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Discussion Starter · #1 ·
I know this may be the wrong section to post this, but I figure the majority of boaters who keep their boats in the water 24/7 are people in the chuck.

I am wondering if one is able to do oil changes and leg oil changes (outboard motor) when a boat is in the water. Would an oil pump be satisfactory?

Anyone with experience with this scenario, I'd appreciate any hints. I don't have a trailer for my new boat.
 

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I used to change my oil quite often (at least once a month in the summer) and although I did pull my boat out several times a year for hull cleaning and other maintenance I'd usually just go to the gas dock ( Granville Island), sucked out and disposed of for a few bucks.
 

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OK, I thought I knew who'd do it and since the Esso is gone I'm waiting to here back from someone I know who operates out of there.
I don't know where you are out of, BUT!
CHEVRON in Coal Harbour has the vaccum siphon for oil changes ($20.00)
Most if not all dock yards will offer the service and there are mobile mechanics as well, but the price ???
Depending on where you're coming from ( it doesn't make sense to spend $20.00 or more on gas to go get your oil siphoned for $20.00 Plus the new oil..... if some one will do it for an acceptable price).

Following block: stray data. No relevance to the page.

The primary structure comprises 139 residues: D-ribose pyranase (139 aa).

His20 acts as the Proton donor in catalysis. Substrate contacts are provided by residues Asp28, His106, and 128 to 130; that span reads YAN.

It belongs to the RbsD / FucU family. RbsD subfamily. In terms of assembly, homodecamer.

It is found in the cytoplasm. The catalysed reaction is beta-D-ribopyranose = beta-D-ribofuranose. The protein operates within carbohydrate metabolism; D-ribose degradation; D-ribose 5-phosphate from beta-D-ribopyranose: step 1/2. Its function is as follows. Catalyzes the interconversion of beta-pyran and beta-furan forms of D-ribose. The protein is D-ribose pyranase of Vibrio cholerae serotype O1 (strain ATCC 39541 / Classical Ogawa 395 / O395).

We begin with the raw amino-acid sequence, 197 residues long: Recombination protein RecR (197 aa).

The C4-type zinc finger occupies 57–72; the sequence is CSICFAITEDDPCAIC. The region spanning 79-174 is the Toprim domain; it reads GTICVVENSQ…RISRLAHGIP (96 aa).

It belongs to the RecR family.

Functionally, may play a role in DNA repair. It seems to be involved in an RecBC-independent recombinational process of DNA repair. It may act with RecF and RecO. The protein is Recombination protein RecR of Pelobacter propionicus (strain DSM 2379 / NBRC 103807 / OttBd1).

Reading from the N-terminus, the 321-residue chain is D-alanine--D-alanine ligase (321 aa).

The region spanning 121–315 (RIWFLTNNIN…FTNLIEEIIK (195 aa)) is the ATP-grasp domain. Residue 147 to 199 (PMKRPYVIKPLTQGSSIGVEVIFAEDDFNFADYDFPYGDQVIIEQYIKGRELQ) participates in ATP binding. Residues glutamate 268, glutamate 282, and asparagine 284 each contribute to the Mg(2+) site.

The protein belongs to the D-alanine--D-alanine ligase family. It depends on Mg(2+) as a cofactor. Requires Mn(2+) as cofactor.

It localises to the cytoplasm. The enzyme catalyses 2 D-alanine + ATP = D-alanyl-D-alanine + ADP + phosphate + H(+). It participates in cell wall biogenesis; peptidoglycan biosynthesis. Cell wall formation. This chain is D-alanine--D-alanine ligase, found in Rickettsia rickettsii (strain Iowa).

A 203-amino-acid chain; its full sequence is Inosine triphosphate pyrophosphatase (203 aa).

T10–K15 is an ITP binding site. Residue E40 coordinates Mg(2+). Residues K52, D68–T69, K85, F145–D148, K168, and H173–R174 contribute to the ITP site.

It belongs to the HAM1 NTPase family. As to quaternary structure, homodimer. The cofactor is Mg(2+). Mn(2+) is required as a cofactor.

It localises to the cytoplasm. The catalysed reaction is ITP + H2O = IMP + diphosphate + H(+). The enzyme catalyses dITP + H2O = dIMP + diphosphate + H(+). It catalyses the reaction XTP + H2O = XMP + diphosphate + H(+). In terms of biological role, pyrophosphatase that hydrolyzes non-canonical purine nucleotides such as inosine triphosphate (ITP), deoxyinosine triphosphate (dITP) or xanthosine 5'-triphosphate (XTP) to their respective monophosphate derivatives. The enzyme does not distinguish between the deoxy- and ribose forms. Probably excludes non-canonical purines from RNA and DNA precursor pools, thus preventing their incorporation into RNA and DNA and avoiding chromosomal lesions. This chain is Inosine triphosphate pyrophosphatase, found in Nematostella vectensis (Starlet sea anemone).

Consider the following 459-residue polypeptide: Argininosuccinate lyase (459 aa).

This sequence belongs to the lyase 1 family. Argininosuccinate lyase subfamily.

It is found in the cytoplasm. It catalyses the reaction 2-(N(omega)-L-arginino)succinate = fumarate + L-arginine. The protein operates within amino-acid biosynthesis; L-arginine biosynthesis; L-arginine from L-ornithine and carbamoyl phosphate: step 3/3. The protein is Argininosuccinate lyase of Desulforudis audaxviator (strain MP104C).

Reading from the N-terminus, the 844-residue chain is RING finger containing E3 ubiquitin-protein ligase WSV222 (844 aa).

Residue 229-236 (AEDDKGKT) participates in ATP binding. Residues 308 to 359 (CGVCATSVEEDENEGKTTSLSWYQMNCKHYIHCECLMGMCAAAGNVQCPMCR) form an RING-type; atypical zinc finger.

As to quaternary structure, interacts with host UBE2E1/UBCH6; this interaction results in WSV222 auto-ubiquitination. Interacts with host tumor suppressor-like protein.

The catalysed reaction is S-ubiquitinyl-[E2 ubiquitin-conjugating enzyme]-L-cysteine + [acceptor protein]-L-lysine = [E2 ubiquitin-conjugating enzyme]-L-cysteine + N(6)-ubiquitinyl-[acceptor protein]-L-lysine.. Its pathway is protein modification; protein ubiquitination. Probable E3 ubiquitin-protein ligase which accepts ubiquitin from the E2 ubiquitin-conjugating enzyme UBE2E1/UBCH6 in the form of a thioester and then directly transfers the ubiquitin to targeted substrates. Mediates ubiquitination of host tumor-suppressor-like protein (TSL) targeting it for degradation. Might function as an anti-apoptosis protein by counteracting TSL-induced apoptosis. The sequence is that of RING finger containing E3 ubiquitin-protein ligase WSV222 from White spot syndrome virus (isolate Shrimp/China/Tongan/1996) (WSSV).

If you're handy, It might be cheaper to make your own pump/siphon unit so you wouldn't have to worry about it and you could do it whenever.
A pump, some tubing to go down the dipstick hole and a bucket to siphon into ($40.00 spent now is $40.00 saved tomorrow and every other time you do it).

But I must say; the beach picnic maintenance procedure is more appealing ( as long as we're careful).
 

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Siphoning works great, but maybe once a year pull the drain plug, since
particles tend to sit at the bottom of an oil pan.
It always nice to change oil when its warm to help the metal flakes and other particles flow out the plug hole with the oil,
while the plug is out give it a good wipe to remove anything stuck to the magnet.
I've also noticed on some 4 strokes the oil drain is part way down the leg allowing it to collect water that accumulates from condensation.
 
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